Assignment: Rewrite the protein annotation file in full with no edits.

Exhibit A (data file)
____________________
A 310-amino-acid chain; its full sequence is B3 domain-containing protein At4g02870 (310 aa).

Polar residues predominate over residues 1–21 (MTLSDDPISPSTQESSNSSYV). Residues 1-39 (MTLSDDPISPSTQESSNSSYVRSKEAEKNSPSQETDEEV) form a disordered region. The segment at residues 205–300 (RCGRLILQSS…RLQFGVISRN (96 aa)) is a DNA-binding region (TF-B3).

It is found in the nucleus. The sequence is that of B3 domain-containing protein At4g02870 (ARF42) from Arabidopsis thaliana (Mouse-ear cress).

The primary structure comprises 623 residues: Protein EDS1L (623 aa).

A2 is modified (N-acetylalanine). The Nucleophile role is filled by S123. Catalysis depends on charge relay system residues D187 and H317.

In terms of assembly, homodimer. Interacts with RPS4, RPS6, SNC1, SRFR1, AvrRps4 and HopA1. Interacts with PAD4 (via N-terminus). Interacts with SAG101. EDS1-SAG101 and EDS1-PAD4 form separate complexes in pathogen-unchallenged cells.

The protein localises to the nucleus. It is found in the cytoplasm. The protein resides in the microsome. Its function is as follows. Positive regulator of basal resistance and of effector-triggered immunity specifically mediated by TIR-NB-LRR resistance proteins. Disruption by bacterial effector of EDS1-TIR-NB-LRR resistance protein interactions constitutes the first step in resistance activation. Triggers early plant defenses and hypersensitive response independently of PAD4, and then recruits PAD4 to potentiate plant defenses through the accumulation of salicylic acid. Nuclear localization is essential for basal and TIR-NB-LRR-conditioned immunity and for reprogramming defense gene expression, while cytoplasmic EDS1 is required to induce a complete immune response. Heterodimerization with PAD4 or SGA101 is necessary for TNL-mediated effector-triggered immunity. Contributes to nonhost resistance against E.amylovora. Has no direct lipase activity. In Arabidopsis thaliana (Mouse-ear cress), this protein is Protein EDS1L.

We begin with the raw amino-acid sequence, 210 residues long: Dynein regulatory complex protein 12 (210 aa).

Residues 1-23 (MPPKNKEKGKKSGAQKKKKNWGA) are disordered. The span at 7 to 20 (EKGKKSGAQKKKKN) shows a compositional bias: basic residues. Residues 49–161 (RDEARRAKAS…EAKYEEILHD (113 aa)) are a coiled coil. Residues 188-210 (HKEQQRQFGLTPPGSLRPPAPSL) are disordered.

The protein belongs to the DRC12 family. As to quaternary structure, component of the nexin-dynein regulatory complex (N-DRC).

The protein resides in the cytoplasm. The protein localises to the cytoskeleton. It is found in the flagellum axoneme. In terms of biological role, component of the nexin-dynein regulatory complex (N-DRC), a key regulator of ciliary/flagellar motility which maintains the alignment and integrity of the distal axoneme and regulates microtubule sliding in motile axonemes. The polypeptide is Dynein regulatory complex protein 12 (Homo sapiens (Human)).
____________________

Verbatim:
A 310-amino-acid chain; its full sequence is B3 domain-containing protein At4g02870 (310 aa).

Polar residues predominate over residues 1–21 (MTLSDDPISPSTQESSNSSYV). Residues 1-39 (MTLSDDPISPSTQESSNSSYVRSKEAEKNSPSQETDEEV) form a disordered region. The segment at residues 205–300 (RCGRLILQSS…RLQFGVISRN (96 aa)) is a DNA-binding region (TF-B3).

It is found in the nucleus. The sequence is that of B3 domain-containing protein At4g02870 (ARF42) from Arabidopsis thaliana (Mouse-ear cress).

The primary structure comprises 623 residues: Protein EDS1L (623 aa).

A2 is modified (N-acetylalanine). The Nucleophile role is filled by S123. Catalysis depends on charge relay system residues D187 and H317.

In terms of assembly, homodimer. Interacts with RPS4, RPS6, SNC1, SRFR1, AvrRps4 and HopA1. Interacts with PAD4 (via N-terminus). Interacts with SAG101. EDS1-SAG101 and EDS1-PAD4 form separate complexes in pathogen-unchallenged cells.

The protein localises to the nucleus. It is found in the cytoplasm. The protein resides in the microsome. Its function is as follows. Positive regulator of basal resistance and of effector-triggered immunity specifically mediated by TIR-NB-LRR resistance proteins. Disruption by bacterial effector of EDS1-TIR-NB-LRR resistance protein interactions constitutes the first step in resistance activation. Triggers early plant defenses and hypersensitive response independently of PAD4, and then recruits PAD4 to potentiate plant defenses through the accumulation of salicylic acid. Nuclear localization is essential for basal and TIR-NB-LRR-conditioned immunity and for reprogramming defense gene expression, while cytoplasmic EDS1 is required to induce a complete immune response. Heterodimerization with PAD4 or SGA101 is necessary for TNL-mediated effector-triggered immunity. Contributes to nonhost resistance against E.amylovora. Has no direct lipase activity. In Arabidopsis thaliana (Mouse-ear cress), this protein is Protein EDS1L.

We begin with the raw amino-acid sequence, 210 residues long: Dynein regulatory complex protein 12 (210 aa).

Residues 1-23 (MPPKNKEKGKKSGAQKKKKNWGA) are disordered. The span at 7 to 20 (EKGKKSGAQKKKKN) shows a compositional bias: basic residues. Residues 49–161 (RDEARRAKAS…EAKYEEILHD (113 aa)) are a coiled coil. Residues 188-210 (HKEQQRQFGLTPPGSLRPPAPSL) are disordered.

The protein belongs to the DRC12 family. As to quaternary structure, component of the nexin-dynein regulatory complex (N-DRC).

The protein resides in the cytoplasm. The protein localises to the cytoskeleton. It is found in the flagellum axoneme. In terms of biological role, component of the nexin-dynein regulatory complex (N-DRC), a key regulator of ciliary/flagellar motility which maintains the alignment and integrity of the distal axoneme and regulates microtubule sliding in motile axonemes. The polypeptide is Dynein regulatory complex protein 12 (Homo sapiens (Human)).